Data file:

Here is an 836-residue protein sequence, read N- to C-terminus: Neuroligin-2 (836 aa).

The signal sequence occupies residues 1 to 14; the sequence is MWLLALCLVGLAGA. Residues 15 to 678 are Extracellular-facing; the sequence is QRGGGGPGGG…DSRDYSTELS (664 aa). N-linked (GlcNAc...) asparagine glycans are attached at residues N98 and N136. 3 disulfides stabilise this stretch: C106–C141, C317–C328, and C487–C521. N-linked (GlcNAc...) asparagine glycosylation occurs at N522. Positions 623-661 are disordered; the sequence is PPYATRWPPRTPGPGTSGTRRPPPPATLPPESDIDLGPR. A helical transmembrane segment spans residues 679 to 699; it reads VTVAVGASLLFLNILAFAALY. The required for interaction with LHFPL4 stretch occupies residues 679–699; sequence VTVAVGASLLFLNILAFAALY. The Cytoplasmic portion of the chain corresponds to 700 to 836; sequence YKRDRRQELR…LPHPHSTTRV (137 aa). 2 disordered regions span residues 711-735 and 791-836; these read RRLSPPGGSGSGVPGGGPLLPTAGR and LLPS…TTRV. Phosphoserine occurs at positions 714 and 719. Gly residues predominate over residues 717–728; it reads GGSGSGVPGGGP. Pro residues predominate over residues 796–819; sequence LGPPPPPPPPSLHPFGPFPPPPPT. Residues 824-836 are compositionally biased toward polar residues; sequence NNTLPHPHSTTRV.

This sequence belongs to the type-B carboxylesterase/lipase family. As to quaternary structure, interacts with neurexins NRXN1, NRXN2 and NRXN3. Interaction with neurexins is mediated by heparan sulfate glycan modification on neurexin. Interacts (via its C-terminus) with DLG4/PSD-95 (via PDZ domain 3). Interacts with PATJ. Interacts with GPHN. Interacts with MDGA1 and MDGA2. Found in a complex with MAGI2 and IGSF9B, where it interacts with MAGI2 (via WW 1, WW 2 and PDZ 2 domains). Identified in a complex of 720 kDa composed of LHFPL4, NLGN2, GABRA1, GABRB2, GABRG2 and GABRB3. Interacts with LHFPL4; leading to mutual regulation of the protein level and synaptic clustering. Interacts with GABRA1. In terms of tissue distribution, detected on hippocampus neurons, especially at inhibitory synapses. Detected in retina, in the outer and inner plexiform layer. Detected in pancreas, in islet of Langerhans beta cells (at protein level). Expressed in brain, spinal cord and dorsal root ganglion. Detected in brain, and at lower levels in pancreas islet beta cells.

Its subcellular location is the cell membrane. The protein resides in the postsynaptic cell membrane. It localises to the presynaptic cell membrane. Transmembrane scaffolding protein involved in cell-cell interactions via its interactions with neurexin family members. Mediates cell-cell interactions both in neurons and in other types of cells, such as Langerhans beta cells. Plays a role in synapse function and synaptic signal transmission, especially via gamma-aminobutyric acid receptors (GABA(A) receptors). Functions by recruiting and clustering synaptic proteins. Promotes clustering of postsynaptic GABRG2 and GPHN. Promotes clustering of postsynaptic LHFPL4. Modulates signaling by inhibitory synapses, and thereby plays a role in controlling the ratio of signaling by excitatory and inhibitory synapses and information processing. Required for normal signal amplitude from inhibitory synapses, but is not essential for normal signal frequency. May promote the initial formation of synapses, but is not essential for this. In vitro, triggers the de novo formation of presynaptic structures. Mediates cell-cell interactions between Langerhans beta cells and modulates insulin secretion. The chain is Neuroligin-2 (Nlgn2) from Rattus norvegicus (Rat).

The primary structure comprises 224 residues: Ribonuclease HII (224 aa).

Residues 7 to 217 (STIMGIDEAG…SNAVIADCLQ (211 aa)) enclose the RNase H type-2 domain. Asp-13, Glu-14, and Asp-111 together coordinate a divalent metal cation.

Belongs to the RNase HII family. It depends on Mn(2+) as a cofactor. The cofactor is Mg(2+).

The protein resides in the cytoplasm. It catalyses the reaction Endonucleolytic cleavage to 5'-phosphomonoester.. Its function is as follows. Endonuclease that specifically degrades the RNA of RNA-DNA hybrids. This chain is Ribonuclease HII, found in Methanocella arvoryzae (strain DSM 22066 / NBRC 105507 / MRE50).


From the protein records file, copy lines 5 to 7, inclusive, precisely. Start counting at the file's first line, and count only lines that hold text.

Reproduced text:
The primary structure comprises 224 residues: Ribonuclease HII (224 aa).

Residues 7 to 217 (STIMGIDEAG…SNAVIADCLQ (211 aa)) enclose the RNase H type-2 domain. Asp-13, Glu-14, and Asp-111 together coordinate a divalent metal cation.

Belongs to the RNase HII family. It depends on Mn(2+) as a cofactor. The cofactor is Mg(2+).